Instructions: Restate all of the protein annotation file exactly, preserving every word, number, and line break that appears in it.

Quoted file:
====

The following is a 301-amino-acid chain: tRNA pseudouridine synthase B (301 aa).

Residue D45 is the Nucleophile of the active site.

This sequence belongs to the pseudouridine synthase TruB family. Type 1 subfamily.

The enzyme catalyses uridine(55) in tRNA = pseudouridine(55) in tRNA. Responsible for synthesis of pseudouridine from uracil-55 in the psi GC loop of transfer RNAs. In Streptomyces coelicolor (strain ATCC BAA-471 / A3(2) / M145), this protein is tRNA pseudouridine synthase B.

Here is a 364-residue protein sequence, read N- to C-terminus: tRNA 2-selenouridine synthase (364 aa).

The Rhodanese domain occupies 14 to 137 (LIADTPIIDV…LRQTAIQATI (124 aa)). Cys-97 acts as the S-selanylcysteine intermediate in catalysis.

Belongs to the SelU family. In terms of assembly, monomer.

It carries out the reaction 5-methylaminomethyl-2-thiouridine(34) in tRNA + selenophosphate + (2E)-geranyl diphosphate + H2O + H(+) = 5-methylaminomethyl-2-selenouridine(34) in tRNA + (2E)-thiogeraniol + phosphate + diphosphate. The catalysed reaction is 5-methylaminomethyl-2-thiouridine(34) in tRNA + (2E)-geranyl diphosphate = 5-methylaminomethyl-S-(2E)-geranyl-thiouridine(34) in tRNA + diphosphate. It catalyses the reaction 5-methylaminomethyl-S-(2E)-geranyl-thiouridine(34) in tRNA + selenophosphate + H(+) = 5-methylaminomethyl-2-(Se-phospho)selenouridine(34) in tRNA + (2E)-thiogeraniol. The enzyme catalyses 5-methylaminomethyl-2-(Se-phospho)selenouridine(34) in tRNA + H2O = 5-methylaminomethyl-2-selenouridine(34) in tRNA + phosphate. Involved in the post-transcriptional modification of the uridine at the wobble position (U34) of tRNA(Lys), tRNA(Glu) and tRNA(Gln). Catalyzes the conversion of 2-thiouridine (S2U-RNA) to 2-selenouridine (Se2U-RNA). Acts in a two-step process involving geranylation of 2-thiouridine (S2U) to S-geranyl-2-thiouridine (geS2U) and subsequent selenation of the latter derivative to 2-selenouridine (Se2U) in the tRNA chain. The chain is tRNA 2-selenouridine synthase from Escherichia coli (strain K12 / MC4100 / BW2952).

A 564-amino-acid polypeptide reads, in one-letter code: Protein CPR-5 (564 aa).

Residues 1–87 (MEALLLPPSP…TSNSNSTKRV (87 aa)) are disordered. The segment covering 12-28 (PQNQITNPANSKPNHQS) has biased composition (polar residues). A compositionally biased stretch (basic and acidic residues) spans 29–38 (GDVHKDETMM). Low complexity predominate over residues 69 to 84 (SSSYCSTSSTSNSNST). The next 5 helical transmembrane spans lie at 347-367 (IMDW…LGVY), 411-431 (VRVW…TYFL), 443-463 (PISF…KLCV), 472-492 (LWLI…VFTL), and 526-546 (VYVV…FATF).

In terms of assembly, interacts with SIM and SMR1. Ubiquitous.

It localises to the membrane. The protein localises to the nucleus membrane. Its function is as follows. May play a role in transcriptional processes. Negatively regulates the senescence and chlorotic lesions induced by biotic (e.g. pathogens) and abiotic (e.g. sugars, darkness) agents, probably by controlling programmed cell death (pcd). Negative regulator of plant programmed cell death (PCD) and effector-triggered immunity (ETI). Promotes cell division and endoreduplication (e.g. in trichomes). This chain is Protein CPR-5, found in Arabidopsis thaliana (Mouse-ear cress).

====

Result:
The following is a 301-amino-acid chain: tRNA pseudouridine synthase B (301 aa).

Residue D45 is the Nucleophile of the active site.

This sequence belongs to the pseudouridine synthase TruB family. Type 1 subfamily.

The enzyme catalyses uridine(55) in tRNA = pseudouridine(55) in tRNA. Responsible for synthesis of pseudouridine from uracil-55 in the psi GC loop of transfer RNAs. In Streptomyces coelicolor (strain ATCC BAA-471 / A3(2) / M145), this protein is tRNA pseudouridine synthase B.

Here is a 364-residue protein sequence, read N- to C-terminus: tRNA 2-selenouridine synthase (364 aa).

The Rhodanese domain occupies 14 to 137 (LIADTPIIDV…LRQTAIQATI (124 aa)). Cys-97 acts as the S-selanylcysteine intermediate in catalysis.

Belongs to the SelU family. In terms of assembly, monomer.

It carries out the reaction 5-methylaminomethyl-2-thiouridine(34) in tRNA + selenophosphate + (2E)-geranyl diphosphate + H2O + H(+) = 5-methylaminomethyl-2-selenouridine(34) in tRNA + (2E)-thiogeraniol + phosphate + diphosphate. The catalysed reaction is 5-methylaminomethyl-2-thiouridine(34) in tRNA + (2E)-geranyl diphosphate = 5-methylaminomethyl-S-(2E)-geranyl-thiouridine(34) in tRNA + diphosphate. It catalyses the reaction 5-methylaminomethyl-S-(2E)-geranyl-thiouridine(34) in tRNA + selenophosphate + H(+) = 5-methylaminomethyl-2-(Se-phospho)selenouridine(34) in tRNA + (2E)-thiogeraniol. The enzyme catalyses 5-methylaminomethyl-2-(Se-phospho)selenouridine(34) in tRNA + H2O = 5-methylaminomethyl-2-selenouridine(34) in tRNA + phosphate. Involved in the post-transcriptional modification of the uridine at the wobble position (U34) of tRNA(Lys), tRNA(Glu) and tRNA(Gln). Catalyzes the conversion of 2-thiouridine (S2U-RNA) to 2-selenouridine (Se2U-RNA). Acts in a two-step process involving geranylation of 2-thiouridine (S2U) to S-geranyl-2-thiouridine (geS2U) and subsequent selenation of the latter derivative to 2-selenouridine (Se2U) in the tRNA chain. The chain is tRNA 2-selenouridine synthase from Escherichia coli (strain K12 / MC4100 / BW2952).

A 564-amino-acid polypeptide reads, in one-letter code: Protein CPR-5 (564 aa).

Residues 1–87 (MEALLLPPSP…TSNSNSTKRV (87 aa)) are disordered. The segment covering 12-28 (PQNQITNPANSKPNHQS) has biased composition (polar residues). A compositionally biased stretch (basic and acidic residues) spans 29–38 (GDVHKDETMM). Low complexity predominate over residues 69 to 84 (SSSYCSTSSTSNSNST). The next 5 helical transmembrane spans lie at 347-367 (IMDW…LGVY), 411-431 (VRVW…TYFL), 443-463 (PISF…KLCV), 472-492 (LWLI…VFTL), and 526-546 (VYVV…FATF).

In terms of assembly, interacts with SIM and SMR1. Ubiquitous.

It localises to the membrane. The protein localises to the nucleus membrane. Its function is as follows. May play a role in transcriptional processes. Negatively regulates the senescence and chlorotic lesions induced by biotic (e.g. pathogens) and abiotic (e.g. sugars, darkness) agents, probably by controlling programmed cell death (pcd). Negative regulator of plant programmed cell death (PCD) and effector-triggered immunity (ETI). Promotes cell division and endoreduplication (e.g. in trichomes). This chain is Protein CPR-5, found in Arabidopsis thaliana (Mouse-ear cress).